Sports Compression Tights: Do They Actually Do What They Claim?
These days sports compression tights are fairly big business in the sports and fitness industry with several big company’s manufacturing them and more and more new manufactures popping up every year. Many of these manufacturers make claims regarding the benefits around wearing their sports compression gear. So, how accurate are these claims and is there any significant difference between the brands or can you just go for the cheapest option and achieve the same results…?
“Skins” Compression Wear, Australia’s Own
Coming about on the back of the use of medical compression for almost 100 years and a study in 1987 in the American Journal Of Physical Medicine concluding “…compression in a sporting context had a positive result.” In 2002 SKINS where the first to think about bringing compression, in a sporting context and introduced the first-ever Compression Sportswear to the market this year. Originated in Australia Skins were the first company to make a name for themselves in the sports compression wear market and spread world wide in 2007. At this point claiming that their “…compression tights and shorts provide the right compression in the right places to get more oxygen to your muscles. They also wrap and support key muscle groups, so you’ll notice improved core body control and power, as well as less post-exercise muscle soreness.” Skins have previously been recommended and endorsed by the Australian Physiotherapy Association and qualifying for registration as a therapeutic device by the Australian Therapeutic Goods Administration.
On their own website it states that Skins are the most researched compression garments and that research has found Skins compression tights to make a difference in a number of areas :
- increase venous return
- reduce exercise induced muscle damage (EIMD)
- accelerate recovery processes
- remove lactic acid faster
- increase strength and power
- improve endurance
- increase muscle oxygenation
- improve body temperature control
- Reduces in-flight ankle oedema
2XU Compression Tights
Another leading compression garment brand 2XU also suggest:
- wearing their compression tights will improve circulation pre-exercise “…for a faster, safer warm up…”
- and wearing their tights during exercise “reduces muscle fatigue & damage, heightens agility, improves performance”
- Post exercise use of 2XU tights will aid in ” faster recovery, decreases soreness, helps reduce the risk of DVT.”
Compression Tights: What Is The Research?
So what does the research on compression garments actually say? And should I bother buying compression tights? And if so which brand is best and how should I wear them? There are so many questions around the use of sports compression garments.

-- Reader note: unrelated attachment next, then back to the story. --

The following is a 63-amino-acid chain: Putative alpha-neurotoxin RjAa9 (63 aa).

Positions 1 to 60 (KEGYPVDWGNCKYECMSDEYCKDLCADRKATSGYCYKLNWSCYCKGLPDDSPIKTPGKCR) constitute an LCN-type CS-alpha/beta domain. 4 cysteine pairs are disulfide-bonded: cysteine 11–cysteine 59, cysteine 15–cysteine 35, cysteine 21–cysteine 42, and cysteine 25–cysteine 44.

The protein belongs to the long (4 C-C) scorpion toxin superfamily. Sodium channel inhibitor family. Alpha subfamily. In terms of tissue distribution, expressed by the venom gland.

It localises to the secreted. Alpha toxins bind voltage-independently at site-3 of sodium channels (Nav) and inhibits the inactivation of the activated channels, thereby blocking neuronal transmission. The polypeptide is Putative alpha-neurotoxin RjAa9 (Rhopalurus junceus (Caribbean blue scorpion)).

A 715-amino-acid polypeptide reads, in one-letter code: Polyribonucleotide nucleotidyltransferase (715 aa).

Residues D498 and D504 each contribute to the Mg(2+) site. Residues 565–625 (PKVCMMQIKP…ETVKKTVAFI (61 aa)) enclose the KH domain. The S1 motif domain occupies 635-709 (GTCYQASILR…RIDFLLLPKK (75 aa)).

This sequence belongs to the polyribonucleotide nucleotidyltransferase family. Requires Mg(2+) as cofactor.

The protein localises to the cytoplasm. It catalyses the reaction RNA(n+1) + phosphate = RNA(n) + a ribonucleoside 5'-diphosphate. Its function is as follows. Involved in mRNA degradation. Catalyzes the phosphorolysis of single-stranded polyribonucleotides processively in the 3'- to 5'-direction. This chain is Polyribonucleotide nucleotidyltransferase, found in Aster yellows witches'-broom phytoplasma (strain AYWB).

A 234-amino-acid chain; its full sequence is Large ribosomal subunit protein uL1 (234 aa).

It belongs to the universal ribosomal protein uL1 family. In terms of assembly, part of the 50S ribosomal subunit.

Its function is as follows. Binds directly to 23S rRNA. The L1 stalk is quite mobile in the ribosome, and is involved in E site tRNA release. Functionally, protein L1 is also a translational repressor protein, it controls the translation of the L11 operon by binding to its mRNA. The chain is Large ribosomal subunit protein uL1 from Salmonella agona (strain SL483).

- A studying comparing three types of full-body compression garments (Skins, Adidas and Under Armour) on repeat-sprint and throwing performance in cricket players found analysis between respective brands of compression garments revealed no statistical differences as well as this no benefit was noted when wearing compression garments for repeat-sprint or throwing performance. However, the use of the garments as a recovery tool, when worn after exercise, may be beneficial to reduce post exercise trauma and perceived muscle soreness.
- Another study looking at lower limb compression garments and recovery from exercise-induced muscle damage in young active females indicated that individuals who wore “Skins” lower limb compression garments for 12 hours following exercise inducing muscle damage, experienced up to 20% less functional muscle decrement and lower perceptions of muscle soreness in comparison with individuals who had a passive recovery.
- Again another study looking at lower limb compression as a recover strategy following exercise found that the results indicate that compression clothing is an effective recovery strategy following exercise-induced muscle damage.
- Yet another study investigated whether compression garments could benefit metabolic recovery from eccentric exercise. The specifics were following 30 minutes of downhill walking the muscle metabolites of eleven subjects were evaluated at baseline, 1 hour and 48 hours. Found that compression garments may alter potential indices of the repair processes accompanying structural damage to the skeletal muscle following eccentric exercise allowing a faster cellular repair.
- An Australian study looking at wearing compression tights during flights of greater than 5 hours showed significant differences in ankle circumference and symptoms of Economy Class Syndrome. Results found that participants wearing gradient compression garments (SKINS) during air travel experienced reduced flight-induced ankle oedema and subjectively rated travel symptoms of leg pain, discomfort and swelling, and improve energy levels, ability to concentrate, alertness, and post-flight sleep.
- A study investigating the physiological and performance effects of lower-body compression garments during a one-hour cycling time-trial in well-trained cyclists demonstrated limited physiological benefits and no performance enhancement through wearing compression tights during a cycling time trial.
- A study using Global Positioning System (GPS) tracking to examine performance measures looking at compression garments on performance measures in netball found performance enhancing effects of compression garments were minimal.
Research Supports Compression Tights As A Recovery Tool